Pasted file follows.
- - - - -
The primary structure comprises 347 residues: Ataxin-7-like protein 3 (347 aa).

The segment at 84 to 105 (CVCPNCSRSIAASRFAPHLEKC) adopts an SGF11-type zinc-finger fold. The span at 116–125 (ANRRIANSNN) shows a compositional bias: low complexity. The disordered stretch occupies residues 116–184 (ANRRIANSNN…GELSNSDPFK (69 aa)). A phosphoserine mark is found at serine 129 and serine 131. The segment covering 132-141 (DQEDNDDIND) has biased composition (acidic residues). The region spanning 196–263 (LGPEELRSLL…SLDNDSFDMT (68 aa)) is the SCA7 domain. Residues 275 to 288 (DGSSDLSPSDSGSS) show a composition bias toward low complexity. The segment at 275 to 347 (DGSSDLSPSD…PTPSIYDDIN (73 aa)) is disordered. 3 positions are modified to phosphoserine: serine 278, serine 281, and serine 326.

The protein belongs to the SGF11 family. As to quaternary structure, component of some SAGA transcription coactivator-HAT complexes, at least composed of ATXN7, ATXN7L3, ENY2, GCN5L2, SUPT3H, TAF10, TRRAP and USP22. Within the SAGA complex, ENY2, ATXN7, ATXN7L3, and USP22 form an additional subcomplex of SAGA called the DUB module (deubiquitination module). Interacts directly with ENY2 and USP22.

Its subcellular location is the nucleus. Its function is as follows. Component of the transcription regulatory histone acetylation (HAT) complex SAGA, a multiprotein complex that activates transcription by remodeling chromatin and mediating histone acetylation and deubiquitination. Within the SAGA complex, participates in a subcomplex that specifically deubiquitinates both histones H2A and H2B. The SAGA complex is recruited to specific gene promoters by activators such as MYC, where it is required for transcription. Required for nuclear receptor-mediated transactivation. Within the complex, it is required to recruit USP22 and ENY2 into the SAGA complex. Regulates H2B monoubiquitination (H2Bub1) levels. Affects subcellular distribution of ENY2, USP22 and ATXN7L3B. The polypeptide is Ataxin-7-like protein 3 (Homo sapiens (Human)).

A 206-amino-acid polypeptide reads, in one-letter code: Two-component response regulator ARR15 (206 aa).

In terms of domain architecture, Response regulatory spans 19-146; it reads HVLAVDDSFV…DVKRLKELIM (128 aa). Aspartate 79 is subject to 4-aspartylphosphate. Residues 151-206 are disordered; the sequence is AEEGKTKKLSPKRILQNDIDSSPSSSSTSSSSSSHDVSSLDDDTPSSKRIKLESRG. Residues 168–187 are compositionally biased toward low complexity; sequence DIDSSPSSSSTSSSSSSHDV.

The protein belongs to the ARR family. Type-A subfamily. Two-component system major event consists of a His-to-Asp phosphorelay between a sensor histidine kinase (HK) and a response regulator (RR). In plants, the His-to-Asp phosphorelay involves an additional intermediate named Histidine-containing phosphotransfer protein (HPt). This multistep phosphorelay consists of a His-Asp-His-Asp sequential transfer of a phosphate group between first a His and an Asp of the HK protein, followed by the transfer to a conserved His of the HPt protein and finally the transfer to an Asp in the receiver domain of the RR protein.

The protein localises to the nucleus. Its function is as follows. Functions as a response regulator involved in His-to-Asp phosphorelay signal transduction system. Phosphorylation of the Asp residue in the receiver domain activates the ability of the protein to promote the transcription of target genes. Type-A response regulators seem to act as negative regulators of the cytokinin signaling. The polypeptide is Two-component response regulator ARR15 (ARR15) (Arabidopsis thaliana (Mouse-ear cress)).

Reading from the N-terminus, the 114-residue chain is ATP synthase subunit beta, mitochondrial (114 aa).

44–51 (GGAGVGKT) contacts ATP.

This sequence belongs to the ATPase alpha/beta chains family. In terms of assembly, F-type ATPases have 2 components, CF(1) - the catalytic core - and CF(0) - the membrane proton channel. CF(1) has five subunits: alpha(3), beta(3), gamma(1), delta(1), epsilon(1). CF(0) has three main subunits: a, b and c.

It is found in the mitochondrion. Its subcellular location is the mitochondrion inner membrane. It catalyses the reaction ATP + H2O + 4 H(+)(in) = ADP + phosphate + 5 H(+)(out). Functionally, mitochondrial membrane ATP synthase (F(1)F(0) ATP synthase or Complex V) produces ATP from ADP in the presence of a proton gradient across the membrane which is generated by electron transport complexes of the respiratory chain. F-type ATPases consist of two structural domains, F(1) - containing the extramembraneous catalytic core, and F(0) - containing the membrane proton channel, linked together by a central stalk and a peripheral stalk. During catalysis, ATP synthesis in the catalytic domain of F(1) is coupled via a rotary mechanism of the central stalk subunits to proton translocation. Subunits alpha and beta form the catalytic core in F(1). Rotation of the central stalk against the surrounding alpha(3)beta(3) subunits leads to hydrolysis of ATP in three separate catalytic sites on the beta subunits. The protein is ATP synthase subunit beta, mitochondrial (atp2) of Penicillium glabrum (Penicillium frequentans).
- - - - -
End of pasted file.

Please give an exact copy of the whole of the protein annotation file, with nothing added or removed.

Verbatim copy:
The primary structure comprises 347 residues: Ataxin-7-like protein 3 (347 aa).

The segment at 84 to 105 (CVCPNCSRSIAASRFAPHLEKC) adopts an SGF11-type zinc-finger fold. The span at 116–125 (ANRRIANSNN) shows a compositional bias: low complexity. The disordered stretch occupies residues 116–184 (ANRRIANSNN…GELSNSDPFK (69 aa)). A phosphoserine mark is found at serine 129 and serine 131. The segment covering 132-141 (DQEDNDDIND) has biased composition (acidic residues). The region spanning 196–263 (LGPEELRSLL…SLDNDSFDMT (68 aa)) is the SCA7 domain. Residues 275 to 288 (DGSSDLSPSDSGSS) show a composition bias toward low complexity. The segment at 275 to 347 (DGSSDLSPSD…PTPSIYDDIN (73 aa)) is disordered. 3 positions are modified to phosphoserine: serine 278, serine 281, and serine 326.

The protein belongs to the SGF11 family. As to quaternary structure, component of some SAGA transcription coactivator-HAT complexes, at least composed of ATXN7, ATXN7L3, ENY2, GCN5L2, SUPT3H, TAF10, TRRAP and USP22. Within the SAGA complex, ENY2, ATXN7, ATXN7L3, and USP22 form an additional subcomplex of SAGA called the DUB module (deubiquitination module). Interacts directly with ENY2 and USP22.

Its subcellular location is the nucleus. Its function is as follows. Component of the transcription regulatory histone acetylation (HAT) complex SAGA, a multiprotein complex that activates transcription by remodeling chromatin and mediating histone acetylation and deubiquitination. Within the SAGA complex, participates in a subcomplex that specifically deubiquitinates both histones H2A and H2B. The SAGA complex is recruited to specific gene promoters by activators such as MYC, where it is required for transcription. Required for nuclear receptor-mediated transactivation. Within the complex, it is required to recruit USP22 and ENY2 into the SAGA complex. Regulates H2B monoubiquitination (H2Bub1) levels. Affects subcellular distribution of ENY2, USP22 and ATXN7L3B. The polypeptide is Ataxin-7-like protein 3 (Homo sapiens (Human)).

A 206-amino-acid polypeptide reads, in one-letter code: Two-component response regulator ARR15 (206 aa).

In terms of domain architecture, Response regulatory spans 19-146; it reads HVLAVDDSFV…DVKRLKELIM (128 aa). Aspartate 79 is subject to 4-aspartylphosphate. Residues 151-206 are disordered; the sequence is AEEGKTKKLSPKRILQNDIDSSPSSSSTSSSSSSHDVSSLDDDTPSSKRIKLESRG. Residues 168–187 are compositionally biased toward low complexity; sequence DIDSSPSSSSTSSSSSSHDV.

The protein belongs to the ARR family. Type-A subfamily. Two-component system major event consists of a His-to-Asp phosphorelay between a sensor histidine kinase (HK) and a response regulator (RR). In plants, the His-to-Asp phosphorelay involves an additional intermediate named Histidine-containing phosphotransfer protein (HPt). This multistep phosphorelay consists of a His-Asp-His-Asp sequential transfer of a phosphate group between first a His and an Asp of the HK protein, followed by the transfer to a conserved His of the HPt protein and finally the transfer to an Asp in the receiver domain of the RR protein.

The protein localises to the nucleus. Its function is as follows. Functions as a response regulator involved in His-to-Asp phosphorelay signal transduction system. Phosphorylation of the Asp residue in the receiver domain activates the ability of the protein to promote the transcription of target genes. Type-A response regulators seem to act as negative regulators of the cytokinin signaling. The polypeptide is Two-component response regulator ARR15 (ARR15) (Arabidopsis thaliana (Mouse-ear cress)).

Reading from the N-terminus, the 114-residue chain is ATP synthase subunit beta, mitochondrial (114 aa).

44–51 (GGAGVGKT) contacts ATP.

This sequence belongs to the ATPase alpha/beta chains family. In terms of assembly, F-type ATPases have 2 components, CF(1) - the catalytic core - and CF(0) - the membrane proton channel. CF(1) has five subunits: alpha(3), beta(3), gamma(1), delta(1), epsilon(1). CF(0) has three main subunits: a, b and c.

It is found in the mitochondrion. Its subcellular location is the mitochondrion inner membrane. It catalyses the reaction ATP + H2O + 4 H(+)(in) = ADP + phosphate + 5 H(+)(out). Functionally, mitochondrial membrane ATP synthase (F(1)F(0) ATP synthase or Complex V) produces ATP from ADP in the presence of a proton gradient across the membrane which is generated by electron transport complexes of the respiratory chain. F-type ATPases consist of two structural domains, F(1) - containing the extramembraneous catalytic core, and F(0) - containing the membrane proton channel, linked together by a central stalk and a peripheral stalk. During catalysis, ATP synthesis in the catalytic domain of F(1) is coupled via a rotary mechanism of the central stalk subunits to proton translocation. Subunits alpha and beta form the catalytic core in F(1). Rotation of the central stalk against the surrounding alpha(3)beta(3) subunits leads to hydrolysis of ATP in three separate catalytic sites on the beta subunits. The protein is ATP synthase subunit beta, mitochondrial (atp2) of Penicillium glabrum (Penicillium frequentans).